Sudan's leading Islamic opposition leader detained
Sudanese security forces arrested leading Islamic opposition leader Dr. Hassan Turabi early Wednesday, his wife said.
Wisal el-Mahdi told The Associated Press that a large squad of police came to their Khartoum house in Al Manshiyah quarter at about 1:30 a.m. local time and detained her husband, claiming he was "was wanted by the authorities." According to her, Turabi expected his arrest.
The arrest came three days after the government arrested three prominent members of Turabi's Popular National Congress - Bashir Adam Rahmeh, Adam al Taher Hamdoun and Hassan Sati - as well as some military officers in connection with an alleged plot to topple the government of President Omar el-Bashir.
Turabi was once a close ally of el-Bashir and the main ideologue of the Islamic government established after el-Bashir seized power in 1989. But the two men fell out in 1999 when el-Bashir accused Turabi, then the speaker of parliament, of trying to grab power and stripped him of his position.
Turabi then formed the Popular National Congress and became the most prominent Islamist in opposition.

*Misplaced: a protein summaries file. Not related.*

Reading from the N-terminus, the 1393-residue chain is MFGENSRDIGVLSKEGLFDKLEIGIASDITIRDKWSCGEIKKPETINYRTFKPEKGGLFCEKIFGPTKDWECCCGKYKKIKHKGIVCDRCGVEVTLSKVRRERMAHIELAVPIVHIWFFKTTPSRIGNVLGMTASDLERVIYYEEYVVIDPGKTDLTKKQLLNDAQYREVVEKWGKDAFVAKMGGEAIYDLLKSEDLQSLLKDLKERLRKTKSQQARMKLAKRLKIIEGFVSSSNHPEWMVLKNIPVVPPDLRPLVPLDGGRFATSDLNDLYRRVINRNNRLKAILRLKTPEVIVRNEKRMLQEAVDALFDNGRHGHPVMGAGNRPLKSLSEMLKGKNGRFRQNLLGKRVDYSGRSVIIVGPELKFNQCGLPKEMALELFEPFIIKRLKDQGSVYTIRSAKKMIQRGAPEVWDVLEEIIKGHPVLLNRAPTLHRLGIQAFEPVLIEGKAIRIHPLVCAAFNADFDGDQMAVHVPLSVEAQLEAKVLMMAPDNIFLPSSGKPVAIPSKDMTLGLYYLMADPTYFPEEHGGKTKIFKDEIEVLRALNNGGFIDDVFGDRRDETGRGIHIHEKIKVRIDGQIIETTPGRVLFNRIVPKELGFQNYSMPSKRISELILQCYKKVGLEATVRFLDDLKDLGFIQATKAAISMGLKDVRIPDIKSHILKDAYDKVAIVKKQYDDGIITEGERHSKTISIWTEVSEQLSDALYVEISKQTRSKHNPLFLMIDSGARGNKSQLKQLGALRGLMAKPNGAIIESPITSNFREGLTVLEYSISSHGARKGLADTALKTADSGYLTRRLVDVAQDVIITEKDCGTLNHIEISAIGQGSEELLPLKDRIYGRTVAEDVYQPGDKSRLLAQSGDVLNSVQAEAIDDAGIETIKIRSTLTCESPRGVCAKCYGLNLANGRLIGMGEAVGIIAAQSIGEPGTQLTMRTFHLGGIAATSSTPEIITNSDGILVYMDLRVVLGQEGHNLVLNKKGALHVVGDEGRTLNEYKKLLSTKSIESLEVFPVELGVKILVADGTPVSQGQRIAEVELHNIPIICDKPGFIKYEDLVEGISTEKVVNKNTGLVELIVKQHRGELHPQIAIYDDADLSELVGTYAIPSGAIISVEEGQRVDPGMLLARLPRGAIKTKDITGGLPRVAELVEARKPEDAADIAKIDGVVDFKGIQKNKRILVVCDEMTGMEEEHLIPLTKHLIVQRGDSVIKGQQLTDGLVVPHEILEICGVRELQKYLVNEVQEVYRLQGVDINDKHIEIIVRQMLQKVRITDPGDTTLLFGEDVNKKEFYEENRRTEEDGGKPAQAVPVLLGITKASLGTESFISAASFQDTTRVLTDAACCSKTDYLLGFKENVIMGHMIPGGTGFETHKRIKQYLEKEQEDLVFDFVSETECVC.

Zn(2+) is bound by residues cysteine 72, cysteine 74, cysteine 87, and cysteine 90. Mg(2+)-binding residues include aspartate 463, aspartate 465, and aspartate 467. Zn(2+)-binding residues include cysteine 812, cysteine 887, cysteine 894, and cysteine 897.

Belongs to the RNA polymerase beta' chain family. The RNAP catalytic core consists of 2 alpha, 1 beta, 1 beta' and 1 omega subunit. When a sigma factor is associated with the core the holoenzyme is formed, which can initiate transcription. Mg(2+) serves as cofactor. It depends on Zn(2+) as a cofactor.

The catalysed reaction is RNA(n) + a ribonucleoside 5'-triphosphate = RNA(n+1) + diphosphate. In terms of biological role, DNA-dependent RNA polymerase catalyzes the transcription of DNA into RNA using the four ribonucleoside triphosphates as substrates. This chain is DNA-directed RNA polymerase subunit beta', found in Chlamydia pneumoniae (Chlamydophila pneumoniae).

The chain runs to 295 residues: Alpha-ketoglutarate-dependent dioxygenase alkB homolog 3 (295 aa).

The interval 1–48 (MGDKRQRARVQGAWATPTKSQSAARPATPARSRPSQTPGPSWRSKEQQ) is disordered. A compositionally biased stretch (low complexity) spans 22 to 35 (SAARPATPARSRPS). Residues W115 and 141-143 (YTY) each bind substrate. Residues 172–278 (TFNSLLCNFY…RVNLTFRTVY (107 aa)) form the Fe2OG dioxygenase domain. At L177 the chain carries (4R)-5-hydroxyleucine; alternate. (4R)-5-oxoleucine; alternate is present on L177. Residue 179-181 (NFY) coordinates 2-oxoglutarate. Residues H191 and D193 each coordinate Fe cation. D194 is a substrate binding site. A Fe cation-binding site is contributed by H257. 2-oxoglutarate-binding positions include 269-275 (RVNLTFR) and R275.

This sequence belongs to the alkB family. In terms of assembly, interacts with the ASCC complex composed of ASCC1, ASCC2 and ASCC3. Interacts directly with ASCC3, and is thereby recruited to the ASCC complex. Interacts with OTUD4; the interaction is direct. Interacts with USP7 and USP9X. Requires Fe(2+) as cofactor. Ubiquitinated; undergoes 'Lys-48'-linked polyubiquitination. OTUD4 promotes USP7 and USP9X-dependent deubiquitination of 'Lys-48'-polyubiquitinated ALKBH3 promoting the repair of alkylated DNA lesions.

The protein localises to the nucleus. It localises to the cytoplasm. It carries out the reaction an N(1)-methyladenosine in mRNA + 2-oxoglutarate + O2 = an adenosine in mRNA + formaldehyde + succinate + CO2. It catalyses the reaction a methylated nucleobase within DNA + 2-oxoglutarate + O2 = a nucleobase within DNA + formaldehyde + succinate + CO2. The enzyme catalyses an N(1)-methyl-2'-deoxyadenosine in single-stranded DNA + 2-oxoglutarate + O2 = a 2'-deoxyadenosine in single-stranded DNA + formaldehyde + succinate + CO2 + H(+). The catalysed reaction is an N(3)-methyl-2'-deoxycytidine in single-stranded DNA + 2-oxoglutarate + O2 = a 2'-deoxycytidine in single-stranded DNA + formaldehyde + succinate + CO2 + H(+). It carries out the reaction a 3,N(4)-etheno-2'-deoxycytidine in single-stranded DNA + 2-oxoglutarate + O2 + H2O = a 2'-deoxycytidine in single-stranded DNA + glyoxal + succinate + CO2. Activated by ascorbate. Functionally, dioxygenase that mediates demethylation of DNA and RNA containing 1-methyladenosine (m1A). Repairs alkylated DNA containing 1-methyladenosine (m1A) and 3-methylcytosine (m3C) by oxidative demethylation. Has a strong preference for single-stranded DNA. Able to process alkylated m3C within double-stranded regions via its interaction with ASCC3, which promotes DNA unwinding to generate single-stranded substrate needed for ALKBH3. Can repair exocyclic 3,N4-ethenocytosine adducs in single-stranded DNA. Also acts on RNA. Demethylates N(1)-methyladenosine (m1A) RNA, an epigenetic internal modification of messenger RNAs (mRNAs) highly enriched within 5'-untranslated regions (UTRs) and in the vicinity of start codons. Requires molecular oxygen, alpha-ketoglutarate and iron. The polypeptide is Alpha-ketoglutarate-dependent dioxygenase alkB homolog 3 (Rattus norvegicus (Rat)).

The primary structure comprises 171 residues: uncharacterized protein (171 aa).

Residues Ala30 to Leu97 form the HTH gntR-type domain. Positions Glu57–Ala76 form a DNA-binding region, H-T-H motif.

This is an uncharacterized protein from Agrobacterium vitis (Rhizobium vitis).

Turabi, a graduate of Khartoum University School of Law and of the Sorbonne, became a leader of the Sudanese Muslim Brotherhood in the early 1960s. When Gen. Jafa'ar Numeiri took power in a coup in 1969, Turabi's Islamist party was dissolved and its members arrested, only to return to political life in 1977 in reconciliation with Numeiri.
Numeiri made Shari'a the law of the land in Sudan in September 1983, but he wastoppled in 1985.
In the 1986 elections, Turabi led a new faction of the Muslim Brotherhood, the National Islamic Front (NIF), to third place in the national assembly.
The NIF sought to create an Islamic state in Sudan. In 1989, from behind the scenes, this party participated in a military coup overthrowing the elected government.
From that time until May 2000, Turabi was the power behind the throne, whether as leader of the NIF or later as speaker of the assembly. He led the creation of the NIF police state and associated NIF militias to consolidate Islamist power and prevent a popular uprising.
In 1990-91 Turabi also established a regional umbrella for political Islamist militants, the Popular Arab Islamic conference (PAIC), headquartered in Khartoum. It was formed with the immediate aim of opposing American involvement in the Gulf War. Turabi became its secretary general.
© 2004 Al Bawaba (www.albawaba.com)
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